The you've-gotta-be-bleeping-me moment came early in Chaim Bloom's media teleconference on Tuesday. All we knew for sure was that Trevor Story had undergone elbow surgery that didn't involve the names Tommy or John. Rapid Googling suggested he might be sidelined anywhere from four to six months.
But it couldn't actually be that bad, could it?
"I certainly would not rule out a return sometime during 2023, but it's also not something at this stage that we want to bank on," Bloom said.
When the best you can suggest about reactivating a player is, "Maybe this year, shrug emoji?" it's fair to say the situation is unfolding sub-optimally. Put another way: Welcome to this endless Red Sox winter. You do not get nice things.
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With a better roster, the Story news would be unwelcome, but not devastating. He hit .238 in only 94 games last year. I happen to think he made more of an impact than those numbers suggest, but that's still production the Red Sox should be able to replace while he recovers from the bracing procedure that will reinforce his right ulnar collateral ligament instead of completely rebuilding it.
Except the Red Sox were counting on Story to offset the losses that really devastated the offense, chief among them double play partner Xander Bogaerts. Most of us suspected the day Story signed last spring and agreed to shift to second base that his stay would be temporary, so widely was he regarded as shortstop insurance.
When Bogaerts took his Silver Slugger and two World Series rings to San Diego for $280 million last month, Story seemed like the logical replacement, given his own All-Star pedigree in Colorado.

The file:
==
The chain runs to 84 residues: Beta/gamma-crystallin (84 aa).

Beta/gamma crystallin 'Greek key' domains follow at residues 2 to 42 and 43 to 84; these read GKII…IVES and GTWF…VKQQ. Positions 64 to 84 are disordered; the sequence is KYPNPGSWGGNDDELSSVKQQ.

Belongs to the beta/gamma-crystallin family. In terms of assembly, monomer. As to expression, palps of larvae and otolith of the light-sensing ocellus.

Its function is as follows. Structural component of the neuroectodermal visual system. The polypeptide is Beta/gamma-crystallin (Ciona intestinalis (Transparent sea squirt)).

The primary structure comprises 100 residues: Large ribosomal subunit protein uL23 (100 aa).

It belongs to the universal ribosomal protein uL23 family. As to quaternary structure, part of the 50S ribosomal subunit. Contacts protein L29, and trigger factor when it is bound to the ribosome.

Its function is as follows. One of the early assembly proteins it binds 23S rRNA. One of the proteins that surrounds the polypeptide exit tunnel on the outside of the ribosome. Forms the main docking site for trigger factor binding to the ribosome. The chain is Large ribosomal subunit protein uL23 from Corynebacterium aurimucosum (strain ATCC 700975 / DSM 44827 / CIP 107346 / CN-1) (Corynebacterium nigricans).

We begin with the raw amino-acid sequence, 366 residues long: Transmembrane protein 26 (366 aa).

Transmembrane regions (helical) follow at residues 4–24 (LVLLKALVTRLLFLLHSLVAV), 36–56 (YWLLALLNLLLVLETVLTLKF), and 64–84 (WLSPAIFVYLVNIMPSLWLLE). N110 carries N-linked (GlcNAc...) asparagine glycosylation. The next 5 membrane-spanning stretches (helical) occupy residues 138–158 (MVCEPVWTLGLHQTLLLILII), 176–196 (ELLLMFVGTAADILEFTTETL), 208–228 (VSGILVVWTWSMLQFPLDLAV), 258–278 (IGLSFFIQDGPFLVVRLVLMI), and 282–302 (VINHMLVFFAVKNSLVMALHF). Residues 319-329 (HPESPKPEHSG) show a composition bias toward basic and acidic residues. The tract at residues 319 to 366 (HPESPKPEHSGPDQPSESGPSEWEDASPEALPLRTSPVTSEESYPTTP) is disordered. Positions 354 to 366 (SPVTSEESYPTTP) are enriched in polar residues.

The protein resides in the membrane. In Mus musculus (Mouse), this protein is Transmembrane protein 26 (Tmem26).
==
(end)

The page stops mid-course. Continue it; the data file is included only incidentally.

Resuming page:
It was ominous, then, to hear the Red Sox refuse to commit to him, saying they liked his defense at second base (which was tremendous, in fairness) and adding that they wanted to keep their options open. Even with shifts banned and second-base range mattering again, no one would prioritize second over shortstop, all else being equal.
The issue was Story's arm. The velocity on his throws dropped significantly in 2021, ranking towards the bottom of all shortstops. And though he exhibited tremendous range and hands in his Red Sox debut, he didn't exactly possess a Howitzer. It just so happens that he mostly didn't need one to throw out guys from short right field.
The Red Sox had hoped that time off would fix the issue, which wasn't unreasonable. Players try to avoid surgery whenever possible, and a rest-and-rehab regimen offered the best hope of Story being available for opening day. When he resumed throwing before Christmas, however, it became time for Plan B.
"(Surgery) wasn't something we were contemplating at the end of the season," Bloom said. "Obviously recognizing that his throwing has not been what it was in the past, everything when we did the physical and we signed him looked good and he felt good throughout the season. What he experienced in this incident was something new."
So now a Red Sox season that already feels like it's slipping away spirals even further. With Bogaerts and now Story gone, Bloom faces the unenviable task of trying to rebuild the middle of his infield barely a month before the start of spring training.
Maybe that means placing a call to old friend Jose Iglesias or declining veteran Elvis Andrus. Maybe it means moving Gold Glove-caliber center fielder Kiké Hernández to shortstop and weakening themselves elsewhere up the middle. Or maybe they can rush prospect Ceddanne Rafaela, which Bloom clearly wants to avoid.
Every option feels bad, which is what happens when you've left yourself so little margin for error that an injury to a player who missed nearly 70 games last year feels catastrophic.
The Story news dropped just hours before the Red Sox announced an 11 a.m. Rafael Devers press conference on Wednesday. The team's new $331 million man should be the centerpiece of a positive week of news, but this just hasn't been that kind of winter for the Red Sox.
Maybe next year.